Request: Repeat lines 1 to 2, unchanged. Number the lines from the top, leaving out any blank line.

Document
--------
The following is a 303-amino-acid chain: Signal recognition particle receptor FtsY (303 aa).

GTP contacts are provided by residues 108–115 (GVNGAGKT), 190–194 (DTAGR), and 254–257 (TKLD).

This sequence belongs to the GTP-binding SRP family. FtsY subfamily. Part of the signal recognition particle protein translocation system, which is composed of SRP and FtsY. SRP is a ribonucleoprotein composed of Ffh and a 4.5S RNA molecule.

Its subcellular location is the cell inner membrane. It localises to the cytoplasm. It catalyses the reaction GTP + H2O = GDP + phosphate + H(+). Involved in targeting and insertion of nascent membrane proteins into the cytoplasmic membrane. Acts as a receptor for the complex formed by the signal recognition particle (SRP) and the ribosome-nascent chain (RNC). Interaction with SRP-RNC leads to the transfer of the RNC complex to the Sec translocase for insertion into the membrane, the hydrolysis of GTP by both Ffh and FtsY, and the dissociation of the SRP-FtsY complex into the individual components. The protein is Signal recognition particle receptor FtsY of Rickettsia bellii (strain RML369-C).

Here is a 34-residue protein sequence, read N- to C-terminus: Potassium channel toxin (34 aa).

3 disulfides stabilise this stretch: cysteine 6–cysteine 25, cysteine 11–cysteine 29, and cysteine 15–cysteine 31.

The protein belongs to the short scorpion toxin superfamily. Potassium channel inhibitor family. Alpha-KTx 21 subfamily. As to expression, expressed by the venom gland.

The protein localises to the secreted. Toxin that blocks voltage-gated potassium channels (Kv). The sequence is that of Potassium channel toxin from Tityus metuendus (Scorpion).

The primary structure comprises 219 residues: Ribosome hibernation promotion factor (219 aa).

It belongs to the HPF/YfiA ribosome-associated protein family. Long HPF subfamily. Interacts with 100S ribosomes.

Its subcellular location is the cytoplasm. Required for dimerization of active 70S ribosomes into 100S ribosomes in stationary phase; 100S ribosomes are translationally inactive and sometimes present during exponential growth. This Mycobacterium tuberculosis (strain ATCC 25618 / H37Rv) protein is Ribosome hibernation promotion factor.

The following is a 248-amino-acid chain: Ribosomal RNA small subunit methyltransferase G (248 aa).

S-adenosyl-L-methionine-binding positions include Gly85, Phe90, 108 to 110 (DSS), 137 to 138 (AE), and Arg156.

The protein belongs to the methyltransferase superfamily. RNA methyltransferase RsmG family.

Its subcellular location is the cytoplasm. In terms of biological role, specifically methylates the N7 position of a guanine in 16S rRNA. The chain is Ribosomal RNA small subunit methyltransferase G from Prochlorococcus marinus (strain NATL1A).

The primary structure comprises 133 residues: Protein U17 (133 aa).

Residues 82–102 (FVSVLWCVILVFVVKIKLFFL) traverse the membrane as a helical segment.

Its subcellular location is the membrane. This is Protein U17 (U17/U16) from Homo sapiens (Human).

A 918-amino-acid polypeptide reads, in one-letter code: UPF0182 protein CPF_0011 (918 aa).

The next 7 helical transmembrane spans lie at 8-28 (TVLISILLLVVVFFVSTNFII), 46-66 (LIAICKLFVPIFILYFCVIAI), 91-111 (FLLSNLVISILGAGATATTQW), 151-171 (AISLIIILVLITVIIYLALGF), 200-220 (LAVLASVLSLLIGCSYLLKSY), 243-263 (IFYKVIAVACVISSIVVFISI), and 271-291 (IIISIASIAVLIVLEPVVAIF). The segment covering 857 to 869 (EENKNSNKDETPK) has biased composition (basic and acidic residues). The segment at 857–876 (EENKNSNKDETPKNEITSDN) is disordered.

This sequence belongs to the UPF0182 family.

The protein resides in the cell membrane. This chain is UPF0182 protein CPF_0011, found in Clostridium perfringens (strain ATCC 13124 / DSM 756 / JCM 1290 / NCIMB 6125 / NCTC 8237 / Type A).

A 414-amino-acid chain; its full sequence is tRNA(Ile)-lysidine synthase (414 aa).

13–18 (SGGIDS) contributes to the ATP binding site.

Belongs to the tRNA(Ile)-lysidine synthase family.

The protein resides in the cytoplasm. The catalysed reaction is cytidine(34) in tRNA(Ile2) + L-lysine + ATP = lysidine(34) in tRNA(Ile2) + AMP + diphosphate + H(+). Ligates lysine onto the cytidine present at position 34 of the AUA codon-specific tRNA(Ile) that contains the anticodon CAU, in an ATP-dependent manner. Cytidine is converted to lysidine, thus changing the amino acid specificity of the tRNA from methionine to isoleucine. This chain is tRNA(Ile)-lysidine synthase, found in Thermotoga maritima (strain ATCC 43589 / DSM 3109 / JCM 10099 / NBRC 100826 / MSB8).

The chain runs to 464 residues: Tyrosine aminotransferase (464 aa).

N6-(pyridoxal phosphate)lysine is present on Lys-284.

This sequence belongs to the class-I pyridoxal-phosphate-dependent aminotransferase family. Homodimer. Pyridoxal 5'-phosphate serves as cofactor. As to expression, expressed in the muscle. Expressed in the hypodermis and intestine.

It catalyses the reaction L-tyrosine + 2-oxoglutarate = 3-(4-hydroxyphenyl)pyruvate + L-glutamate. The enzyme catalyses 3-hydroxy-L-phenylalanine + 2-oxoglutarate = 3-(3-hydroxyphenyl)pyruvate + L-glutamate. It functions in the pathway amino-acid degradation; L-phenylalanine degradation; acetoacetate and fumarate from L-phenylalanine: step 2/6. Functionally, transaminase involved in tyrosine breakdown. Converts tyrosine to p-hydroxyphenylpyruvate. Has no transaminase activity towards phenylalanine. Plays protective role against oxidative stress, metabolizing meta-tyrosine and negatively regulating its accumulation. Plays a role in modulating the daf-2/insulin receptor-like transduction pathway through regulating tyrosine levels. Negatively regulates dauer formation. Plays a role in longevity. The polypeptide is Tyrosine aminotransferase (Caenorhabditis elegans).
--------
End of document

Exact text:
The following is a 303-amino-acid chain: Signal recognition particle receptor FtsY (303 aa).

GTP contacts are provided by residues 108–115 (GVNGAGKT), 190–194 (DTAGR), and 254–257 (TKLD).